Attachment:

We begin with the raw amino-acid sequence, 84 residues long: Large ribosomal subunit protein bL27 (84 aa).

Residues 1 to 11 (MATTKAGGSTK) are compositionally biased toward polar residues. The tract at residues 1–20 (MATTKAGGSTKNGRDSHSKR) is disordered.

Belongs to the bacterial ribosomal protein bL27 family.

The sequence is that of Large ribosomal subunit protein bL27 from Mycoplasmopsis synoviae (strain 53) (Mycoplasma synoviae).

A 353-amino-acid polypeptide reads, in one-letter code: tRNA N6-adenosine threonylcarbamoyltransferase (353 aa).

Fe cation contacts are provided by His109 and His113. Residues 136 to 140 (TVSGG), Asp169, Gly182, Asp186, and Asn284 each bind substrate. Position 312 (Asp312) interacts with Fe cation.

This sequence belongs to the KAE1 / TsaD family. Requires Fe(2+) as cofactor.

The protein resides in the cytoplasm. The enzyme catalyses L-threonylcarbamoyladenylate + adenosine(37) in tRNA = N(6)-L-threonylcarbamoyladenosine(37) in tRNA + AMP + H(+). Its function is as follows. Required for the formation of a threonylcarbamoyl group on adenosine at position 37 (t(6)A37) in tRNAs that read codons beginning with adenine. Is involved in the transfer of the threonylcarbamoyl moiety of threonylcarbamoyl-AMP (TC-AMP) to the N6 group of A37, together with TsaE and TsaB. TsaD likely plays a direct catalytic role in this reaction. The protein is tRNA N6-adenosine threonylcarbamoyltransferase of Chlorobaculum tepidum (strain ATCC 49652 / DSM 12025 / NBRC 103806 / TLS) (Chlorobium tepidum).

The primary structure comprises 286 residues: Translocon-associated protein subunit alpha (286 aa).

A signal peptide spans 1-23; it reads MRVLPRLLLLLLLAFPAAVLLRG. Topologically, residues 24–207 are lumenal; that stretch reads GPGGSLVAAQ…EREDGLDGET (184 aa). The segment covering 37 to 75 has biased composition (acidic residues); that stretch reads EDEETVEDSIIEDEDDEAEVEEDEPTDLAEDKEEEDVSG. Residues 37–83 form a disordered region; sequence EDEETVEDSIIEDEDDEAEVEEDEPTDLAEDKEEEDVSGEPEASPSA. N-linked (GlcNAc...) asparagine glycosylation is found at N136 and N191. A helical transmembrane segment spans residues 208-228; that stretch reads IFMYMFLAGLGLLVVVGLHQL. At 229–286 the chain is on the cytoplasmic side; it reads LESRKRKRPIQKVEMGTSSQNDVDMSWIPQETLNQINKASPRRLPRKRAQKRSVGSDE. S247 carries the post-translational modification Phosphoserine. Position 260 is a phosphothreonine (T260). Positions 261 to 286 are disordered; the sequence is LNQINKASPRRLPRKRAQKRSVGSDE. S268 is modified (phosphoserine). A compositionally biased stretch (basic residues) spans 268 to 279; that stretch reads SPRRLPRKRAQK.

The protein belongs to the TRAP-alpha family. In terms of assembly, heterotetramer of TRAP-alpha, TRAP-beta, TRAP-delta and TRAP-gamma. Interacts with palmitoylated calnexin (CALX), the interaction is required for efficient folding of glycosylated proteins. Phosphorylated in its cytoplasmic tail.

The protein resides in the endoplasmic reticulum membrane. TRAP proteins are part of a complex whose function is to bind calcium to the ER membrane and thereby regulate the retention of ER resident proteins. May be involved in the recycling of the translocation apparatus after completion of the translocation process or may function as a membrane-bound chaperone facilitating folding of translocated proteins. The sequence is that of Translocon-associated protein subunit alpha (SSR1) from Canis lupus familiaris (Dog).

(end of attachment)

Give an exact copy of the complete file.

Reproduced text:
We begin with the raw amino-acid sequence, 84 residues long: Large ribosomal subunit protein bL27 (84 aa).

Residues 1 to 11 (MATTKAGGSTK) are compositionally biased toward polar residues. The tract at residues 1–20 (MATTKAGGSTKNGRDSHSKR) is disordered.

Belongs to the bacterial ribosomal protein bL27 family.

The sequence is that of Large ribosomal subunit protein bL27 from Mycoplasmopsis synoviae (strain 53) (Mycoplasma synoviae).

A 353-amino-acid polypeptide reads, in one-letter code: tRNA N6-adenosine threonylcarbamoyltransferase (353 aa).

Fe cation contacts are provided by His109 and His113. Residues 136 to 140 (TVSGG), Asp169, Gly182, Asp186, and Asn284 each bind substrate. Position 312 (Asp312) interacts with Fe cation.

This sequence belongs to the KAE1 / TsaD family. Requires Fe(2+) as cofactor.

The protein resides in the cytoplasm. The enzyme catalyses L-threonylcarbamoyladenylate + adenosine(37) in tRNA = N(6)-L-threonylcarbamoyladenosine(37) in tRNA + AMP + H(+). Its function is as follows. Required for the formation of a threonylcarbamoyl group on adenosine at position 37 (t(6)A37) in tRNAs that read codons beginning with adenine. Is involved in the transfer of the threonylcarbamoyl moiety of threonylcarbamoyl-AMP (TC-AMP) to the N6 group of A37, together with TsaE and TsaB. TsaD likely plays a direct catalytic role in this reaction. The protein is tRNA N6-adenosine threonylcarbamoyltransferase of Chlorobaculum tepidum (strain ATCC 49652 / DSM 12025 / NBRC 103806 / TLS) (Chlorobium tepidum).

The primary structure comprises 286 residues: Translocon-associated protein subunit alpha (286 aa).

A signal peptide spans 1-23; it reads MRVLPRLLLLLLLAFPAAVLLRG. Topologically, residues 24–207 are lumenal; that stretch reads GPGGSLVAAQ…EREDGLDGET (184 aa). The segment covering 37 to 75 has biased composition (acidic residues); that stretch reads EDEETVEDSIIEDEDDEAEVEEDEPTDLAEDKEEEDVSG. Residues 37–83 form a disordered region; sequence EDEETVEDSIIEDEDDEAEVEEDEPTDLAEDKEEEDVSGEPEASPSA. N-linked (GlcNAc...) asparagine glycosylation is found at N136 and N191. A helical transmembrane segment spans residues 208-228; that stretch reads IFMYMFLAGLGLLVVVGLHQL. At 229–286 the chain is on the cytoplasmic side; it reads LESRKRKRPIQKVEMGTSSQNDVDMSWIPQETLNQINKASPRRLPRKRAQKRSVGSDE. S247 carries the post-translational modification Phosphoserine. Position 260 is a phosphothreonine (T260). Positions 261 to 286 are disordered; the sequence is LNQINKASPRRLPRKRAQKRSVGSDE. S268 is modified (phosphoserine). A compositionally biased stretch (basic residues) spans 268 to 279; that stretch reads SPRRLPRKRAQK.

The protein belongs to the TRAP-alpha family. In terms of assembly, heterotetramer of TRAP-alpha, TRAP-beta, TRAP-delta and TRAP-gamma. Interacts with palmitoylated calnexin (CALX), the interaction is required for efficient folding of glycosylated proteins. Phosphorylated in its cytoplasmic tail.

The protein resides in the endoplasmic reticulum membrane. TRAP proteins are part of a complex whose function is to bind calcium to the ER membrane and thereby regulate the retention of ER resident proteins. May be involved in the recycling of the translocation apparatus after completion of the translocation process or may function as a membrane-bound chaperone facilitating folding of translocated proteins. The sequence is that of Translocon-associated protein subunit alpha (SSR1) from Canis lupus familiaris (Dog).